Crystal Z Campbell (Tulsa, OK)
Hi, Hi, Hi, Highway is a performance driven project merging histories, fantasies, and policies of the automobile, the street, and the highway in relation to Americana and displacement. Hi, Hi, Hi, Highway will use sound, gesture, and abstraction to rupture monumentality and infrastructure, and prompt reclamations of space, time, and mobility.
Crystal Z Campbell is a multidisciplinary artist, experimental filmmaker, and writer of African-American, Filipino, & Chinese descents. Campbell finds complexity in the public secret, or a fragment of information which is known by many, but perhaps undertold or unspoken. Recent works revisit questions of immortality and medical ethics with Henrietta Lacks' immortal cell line, ponder the role of a political monument and displacement in a shifting Swedish coastal landscape, and salvage a 35mm film from a demolished Black Civil Rights theater in Brooklyn as a relic of gentrification. Campbell engages with sonic, material, and archival traces of the witness through film/video, live performance, installation, sound, painting, and writing. Campbell holds a fellowship appointment at the Harvard Radcliffe Film Study Center, to continue work on SLICK, an experimental feature film centering the 1921 Tulsa Race Massacre and its longstanding effects on the city of Tulsa.
Campbell exhibits and screens internationally: REDCAT (US), The Drawing Center (US), Nest (NL), ICA-Philadelphia (US), Artissima (IT), Studio Museum of Harlem (US), Project Row Houses (US), Visual Studies Workshop (US), and SculptureCenter (US), amongst others. Select honors and awards include: Skowhegan, Rijksakademie, Whitney ISP, Black Spatial Relics, Pollock-Krasner Award, MAP Fund, MacDowell, M-AAA, Black Spatial Relics, VCCA Alonzo Davis Fellowship, Flaherty Film Seminar Fellowship, and Tulsa Artist Fellowship. Campbell is a joint Tulsa Artist Fellow and Harvard Radcliffe Film Study Center & David and Roberta Logie Fellow.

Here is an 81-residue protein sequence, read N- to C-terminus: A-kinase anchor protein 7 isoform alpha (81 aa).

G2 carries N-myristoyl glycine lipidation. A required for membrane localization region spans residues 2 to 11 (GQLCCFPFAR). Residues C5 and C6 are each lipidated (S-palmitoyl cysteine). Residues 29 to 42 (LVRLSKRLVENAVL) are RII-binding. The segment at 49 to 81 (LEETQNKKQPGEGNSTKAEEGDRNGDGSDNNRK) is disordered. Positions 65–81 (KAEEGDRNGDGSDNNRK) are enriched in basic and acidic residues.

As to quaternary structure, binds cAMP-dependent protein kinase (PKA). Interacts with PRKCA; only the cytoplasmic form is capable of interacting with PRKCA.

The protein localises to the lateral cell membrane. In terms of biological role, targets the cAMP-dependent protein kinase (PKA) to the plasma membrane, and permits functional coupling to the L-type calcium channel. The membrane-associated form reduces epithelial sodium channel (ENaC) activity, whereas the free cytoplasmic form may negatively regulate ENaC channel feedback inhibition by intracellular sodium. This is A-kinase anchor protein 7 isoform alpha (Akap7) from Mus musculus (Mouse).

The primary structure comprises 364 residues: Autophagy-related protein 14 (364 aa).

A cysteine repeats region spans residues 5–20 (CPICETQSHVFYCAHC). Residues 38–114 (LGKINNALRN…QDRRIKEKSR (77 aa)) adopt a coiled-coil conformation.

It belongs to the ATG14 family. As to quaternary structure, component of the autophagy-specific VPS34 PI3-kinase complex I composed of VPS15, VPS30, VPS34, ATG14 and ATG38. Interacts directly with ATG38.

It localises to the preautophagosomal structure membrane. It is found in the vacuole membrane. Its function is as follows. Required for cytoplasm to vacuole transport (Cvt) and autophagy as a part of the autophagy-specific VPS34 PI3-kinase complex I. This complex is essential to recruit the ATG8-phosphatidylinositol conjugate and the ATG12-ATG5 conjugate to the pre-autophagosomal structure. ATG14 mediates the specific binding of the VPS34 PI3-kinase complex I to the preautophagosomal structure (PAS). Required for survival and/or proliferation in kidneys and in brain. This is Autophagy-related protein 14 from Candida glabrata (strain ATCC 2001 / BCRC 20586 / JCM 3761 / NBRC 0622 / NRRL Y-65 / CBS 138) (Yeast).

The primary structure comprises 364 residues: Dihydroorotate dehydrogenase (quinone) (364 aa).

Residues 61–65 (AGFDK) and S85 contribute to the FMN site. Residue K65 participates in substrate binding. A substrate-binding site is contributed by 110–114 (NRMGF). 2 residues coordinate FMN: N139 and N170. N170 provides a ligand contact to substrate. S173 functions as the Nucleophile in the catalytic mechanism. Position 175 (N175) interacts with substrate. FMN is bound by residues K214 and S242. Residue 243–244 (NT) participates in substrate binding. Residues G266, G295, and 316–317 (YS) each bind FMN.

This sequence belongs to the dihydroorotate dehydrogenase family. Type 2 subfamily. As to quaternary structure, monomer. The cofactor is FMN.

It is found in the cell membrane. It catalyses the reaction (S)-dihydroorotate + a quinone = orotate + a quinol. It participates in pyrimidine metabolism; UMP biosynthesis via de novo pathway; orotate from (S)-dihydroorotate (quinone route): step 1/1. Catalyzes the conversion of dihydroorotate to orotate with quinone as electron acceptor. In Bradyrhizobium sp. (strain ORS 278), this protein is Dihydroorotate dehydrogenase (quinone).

Image Descriptions: 1. (Video) SLICK is a performance film merging the 1921 Tulsa Race Massacre with sonic ruptures in space. This work directly informs the proposed Knockdown Center performance. 2. MODEL CITIZEN: HERE I STAND (Performance & Installation (with 5 Banners (2ft x 16-30 ft each) & 3 Videos) Model Citizen is part of a series of three videos and an installation of monumental banners. The videos include poetic reenactments of images of Paul Robeson, taken before his political work and polymathic legacy were silenced. This video riffs on surveillance, scientific racism, and the still life. 3. (Film Installation) With 35mm film salvaged from a now demolished black civil rights theater in Brooklyn, Go-Rilla Means War is a filmic relic of gentrification–––a parable weaving intersections of development, cultural preservation, and erasure.